On The Money Grain Commentary 5-2-19

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Corn Outlook:

The trend following funds continue to add to their short corn position even though planting progress has fallen behind. Currently, they are short a record 1.670 BB and may be painting themselves into a corner. Because of low values, producers are tight fisted in selling inventory. As a result, commercial traders are having to buy futures to secure their needs and are long 225 MB. If they persist, it could force the funds to cover their shorts. Meanwhile, planting is off to a slow start. As of last week, only 15 percent of the corn crop was planted compared to the average of 27 percent. Illinois and Minnesota are well behind at 34 percent and 22 percent below their average. In other developments, exports are picking up with inspections posting their second marketing year high in a row at 53.7 MB. The pace of shipments has been improving since mid-March.

Bean Outlook:

Soybeans are like the sailor who has fallen out of grace with the sea. Prices have been on the downswing the past couple of weeks with little fresh news regarding trade talks with China. In addition, exports are slipping and have fallen nearly 50 percent since February. Inspections last week were 18.0 MB with China taking 5.0 MB. Since January, their average weekly shipment has been 11.4 MB, well below the minimum of 15.0 MB they were taking each week prior to the tariffs. While the bulls are finding little supportive news, the funds are crowding the boat with their short position of 730 MB. This is their largest position since September 2011 and suggests bearish sentiment is at an extreme. In other developments, planting is lagging at 3 percent done compared to the average of 6 percent.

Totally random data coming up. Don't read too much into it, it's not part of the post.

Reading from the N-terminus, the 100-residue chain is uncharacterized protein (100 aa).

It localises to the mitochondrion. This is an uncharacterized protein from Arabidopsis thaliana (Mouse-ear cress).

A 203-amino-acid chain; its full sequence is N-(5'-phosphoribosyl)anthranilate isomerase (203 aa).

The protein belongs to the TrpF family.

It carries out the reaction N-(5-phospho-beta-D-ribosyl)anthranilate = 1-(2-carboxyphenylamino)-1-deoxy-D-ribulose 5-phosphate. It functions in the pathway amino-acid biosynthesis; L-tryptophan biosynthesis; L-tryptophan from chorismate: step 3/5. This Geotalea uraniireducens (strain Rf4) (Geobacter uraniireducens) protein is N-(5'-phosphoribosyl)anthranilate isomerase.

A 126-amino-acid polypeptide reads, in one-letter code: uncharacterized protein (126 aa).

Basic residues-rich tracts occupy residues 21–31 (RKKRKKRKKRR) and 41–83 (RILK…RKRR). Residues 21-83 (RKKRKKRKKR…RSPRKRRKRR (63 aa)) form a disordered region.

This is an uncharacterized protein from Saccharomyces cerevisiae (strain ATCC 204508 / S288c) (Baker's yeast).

Wheat Outlook:

It is difficult to find bullish news in wheat because of lagging exports and improving crop conditions. Last week, the winter wheat rating rose 2 points to 64 percent of the crop in good-to-excellent condition. This compares to a rating of 33 percent a year ago and the 10-year average of 47 percent. Meanwhile, spring wheat planting is running behind because of wet conditions and is 13 percent complete versus the average of 33 percent. Time is a concern which means producers may have to switch to an alternative crop. Export inspections last week were run of the mill at 23.1 MB with shipments on track for 900 MB which is short of USDA’s projection of 945 MB. Looking at the funds, they have increased their short position to 525 MB. The record is 945 MB.

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